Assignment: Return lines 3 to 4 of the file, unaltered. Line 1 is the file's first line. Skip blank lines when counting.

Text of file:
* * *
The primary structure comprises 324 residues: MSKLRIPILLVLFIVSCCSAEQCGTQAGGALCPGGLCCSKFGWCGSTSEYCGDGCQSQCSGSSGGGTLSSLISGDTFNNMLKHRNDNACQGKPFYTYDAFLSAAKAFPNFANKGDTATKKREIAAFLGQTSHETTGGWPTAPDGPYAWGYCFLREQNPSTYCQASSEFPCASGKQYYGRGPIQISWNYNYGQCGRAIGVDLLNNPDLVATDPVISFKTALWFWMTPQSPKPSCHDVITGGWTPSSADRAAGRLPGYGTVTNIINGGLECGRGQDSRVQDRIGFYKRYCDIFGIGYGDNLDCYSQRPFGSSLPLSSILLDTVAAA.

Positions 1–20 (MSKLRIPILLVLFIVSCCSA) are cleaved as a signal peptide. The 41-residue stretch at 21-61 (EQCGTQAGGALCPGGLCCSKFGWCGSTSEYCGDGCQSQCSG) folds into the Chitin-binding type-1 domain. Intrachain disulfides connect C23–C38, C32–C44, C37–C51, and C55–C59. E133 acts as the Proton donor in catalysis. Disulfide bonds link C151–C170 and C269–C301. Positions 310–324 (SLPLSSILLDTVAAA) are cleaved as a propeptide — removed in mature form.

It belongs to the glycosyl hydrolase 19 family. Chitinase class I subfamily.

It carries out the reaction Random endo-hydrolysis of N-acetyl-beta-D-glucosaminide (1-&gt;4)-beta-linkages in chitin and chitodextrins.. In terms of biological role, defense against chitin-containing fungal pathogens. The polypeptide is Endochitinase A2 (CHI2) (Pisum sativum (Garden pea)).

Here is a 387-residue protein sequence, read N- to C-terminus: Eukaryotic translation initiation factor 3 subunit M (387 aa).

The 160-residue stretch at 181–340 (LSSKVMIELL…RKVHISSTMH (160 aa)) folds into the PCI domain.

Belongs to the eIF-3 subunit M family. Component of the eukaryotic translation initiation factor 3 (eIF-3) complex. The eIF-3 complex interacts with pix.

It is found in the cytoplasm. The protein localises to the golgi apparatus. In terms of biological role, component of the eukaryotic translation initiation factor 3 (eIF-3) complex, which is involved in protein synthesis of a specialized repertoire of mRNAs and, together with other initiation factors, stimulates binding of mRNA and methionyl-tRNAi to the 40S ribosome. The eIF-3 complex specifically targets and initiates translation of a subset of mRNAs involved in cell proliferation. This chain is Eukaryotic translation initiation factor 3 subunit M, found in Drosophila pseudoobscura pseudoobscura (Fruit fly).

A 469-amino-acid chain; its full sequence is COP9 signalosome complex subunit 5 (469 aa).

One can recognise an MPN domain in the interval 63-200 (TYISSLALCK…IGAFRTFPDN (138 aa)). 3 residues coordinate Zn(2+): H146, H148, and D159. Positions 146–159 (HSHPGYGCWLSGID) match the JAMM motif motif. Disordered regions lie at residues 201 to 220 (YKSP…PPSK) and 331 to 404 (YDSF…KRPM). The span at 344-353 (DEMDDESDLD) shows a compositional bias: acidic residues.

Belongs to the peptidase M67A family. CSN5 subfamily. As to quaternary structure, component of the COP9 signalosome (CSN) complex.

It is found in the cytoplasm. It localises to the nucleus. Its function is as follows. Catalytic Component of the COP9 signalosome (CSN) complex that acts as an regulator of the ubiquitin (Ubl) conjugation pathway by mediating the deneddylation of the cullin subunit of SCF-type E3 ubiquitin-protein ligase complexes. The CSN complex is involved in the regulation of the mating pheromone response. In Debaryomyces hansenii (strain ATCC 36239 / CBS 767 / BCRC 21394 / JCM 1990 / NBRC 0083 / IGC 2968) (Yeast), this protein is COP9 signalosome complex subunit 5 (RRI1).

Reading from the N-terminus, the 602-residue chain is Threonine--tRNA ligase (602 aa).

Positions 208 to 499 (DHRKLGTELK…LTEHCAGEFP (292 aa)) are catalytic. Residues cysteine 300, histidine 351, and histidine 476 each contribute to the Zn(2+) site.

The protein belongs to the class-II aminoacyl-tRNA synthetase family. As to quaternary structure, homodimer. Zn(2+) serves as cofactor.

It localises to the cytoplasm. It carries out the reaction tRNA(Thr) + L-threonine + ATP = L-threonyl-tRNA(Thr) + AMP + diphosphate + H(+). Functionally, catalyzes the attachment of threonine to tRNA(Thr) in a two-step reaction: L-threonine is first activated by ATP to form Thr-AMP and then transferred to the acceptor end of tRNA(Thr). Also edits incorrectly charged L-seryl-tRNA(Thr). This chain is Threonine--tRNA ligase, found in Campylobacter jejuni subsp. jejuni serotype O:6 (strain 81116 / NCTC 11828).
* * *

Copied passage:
It belongs to the glycosyl hydrolase 19 family. Chitinase class I subfamily.

It carries out the reaction Random endo-hydrolysis of N-acetyl-beta-D-glucosaminide (1-&gt;4)-beta-linkages in chitin and chitodextrins.. In terms of biological role, defense against chitin-containing fungal pathogens. The polypeptide is Endochitinase A2 (CHI2) (Pisum sativum (Garden pea)).